Editorials

News laws mean little when DCF fails kids

Miami Herald Editorial Board

Last month, Marjorie Dufrene, left, appears in front of Judge Cindy Lederman in Miami.
Last month, Marjorie Dufrene, left, appears in front of Judge Cindy Lederman in Miami. cjuste@miamiherald.com

Two years ago, Gov. Rick Scott signed into law an all-encompassing, highly praised overhaul of the Department of Children & Families, committed to ensuring that the troubled agency could keep children safe, secure and alive.

Angela Dufrene died anyway. Her mother said so in court. “She is dead,” Marjorie Dufrene said, a stunning admission to which she added that the toddler’s body had been thrown in a dumpster.

The law, enacted after the Miami Herald’s series “Innocents Lost” chronicled, in heartbreaking detail, the preventable deaths of almost 500 children in DCF’s care, made saving children, not family preservation, the priority.

And still Angela died.

Lawmakers gave DCF a $44 million infusion to hire 270 child-protective investigators and ensure that they were well-educated and properly trained.

And still Angela died.

Her tragic case makes clear that the lessons of “Innocents Lost” have been lost themselves. At least five entities, including ChildNet, which provides case management in Broward County, the attorney general’s office and the Broward Sheriff’s Office, knew about the abusive circumstances into which Angela and her twin brother were born. Ms. Dufrene was a violent and abusive parent who herself needed help. She was ill-equipped to deal appropriately with her developmentally disabled son, whom she beat with a belt so severely that he lost sight in one eye, which took surgery to restore. She beat him when he misspelled words; she punched him in the head when he spilled some juice. He was left so bloody that teachers called the state’s abuse hotline, and the child was placed in foster care.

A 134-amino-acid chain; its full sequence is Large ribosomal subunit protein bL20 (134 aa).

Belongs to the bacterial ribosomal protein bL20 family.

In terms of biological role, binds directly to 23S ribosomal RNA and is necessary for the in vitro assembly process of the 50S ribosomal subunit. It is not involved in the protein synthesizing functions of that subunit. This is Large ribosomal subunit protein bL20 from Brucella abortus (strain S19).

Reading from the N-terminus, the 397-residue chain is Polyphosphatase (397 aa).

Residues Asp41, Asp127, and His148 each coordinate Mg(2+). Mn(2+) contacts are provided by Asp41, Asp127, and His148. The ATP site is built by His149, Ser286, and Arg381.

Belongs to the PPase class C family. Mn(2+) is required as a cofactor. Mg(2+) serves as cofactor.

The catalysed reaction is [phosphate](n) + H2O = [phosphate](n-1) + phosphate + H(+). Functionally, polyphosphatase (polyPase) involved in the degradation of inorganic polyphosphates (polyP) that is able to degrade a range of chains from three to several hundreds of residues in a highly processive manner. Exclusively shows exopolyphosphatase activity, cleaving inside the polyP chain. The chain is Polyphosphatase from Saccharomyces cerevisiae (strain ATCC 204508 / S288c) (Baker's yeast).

Subsequent calls to the hotline for incidents of domestic abuse between Ms. Dufrene and her husband should have kicked off a seamless intervention on behalf of Angela and her twin brother, who were born while their older brother — and another child, a girl — still were in foster care.

By then, Ms. Dufrene was homeless and had barged in on a friend who had an apartment, refusing to leave. The friend, too, called DCF. But a committee of child-welfare administrators decided that Ms. Dufrene was capable of providing a safe environment for her twins, and she was allowed to leave the hospital after giving birth. There was no followup, no regular home inspections ordered.

The collective lack of common sense is absolutely breathtaking. Instead of considering the breadth of the family’s tortured history, finicky administrators worried that since the twins had never been abused, they could not be removed from the home.

This is putting the safety of children first? In what universe did they expect Ms. Dufrene to become the model mom? This is the lack of critical thinking and skepticism that components of the new law were supposed to address.

It’s infuriating, because we’ve been here before. In 2013, just a year before the sweeping DCF overhaul, the agency instituted something called “the Safety Methodology” to address the inefficient process, fractured work systems and huge level of investigator turnover that, in part, contributed to the death of Nubia Barahona, 10. In 2011, her partially decomposed body was found, wrapped in a plastic garbage bag, in the back of her adoptive father’s pickup truck.

But once more, several agencies banded together to do what’s best for children at risk. They failed miserably, and little Angela Dufrene died.

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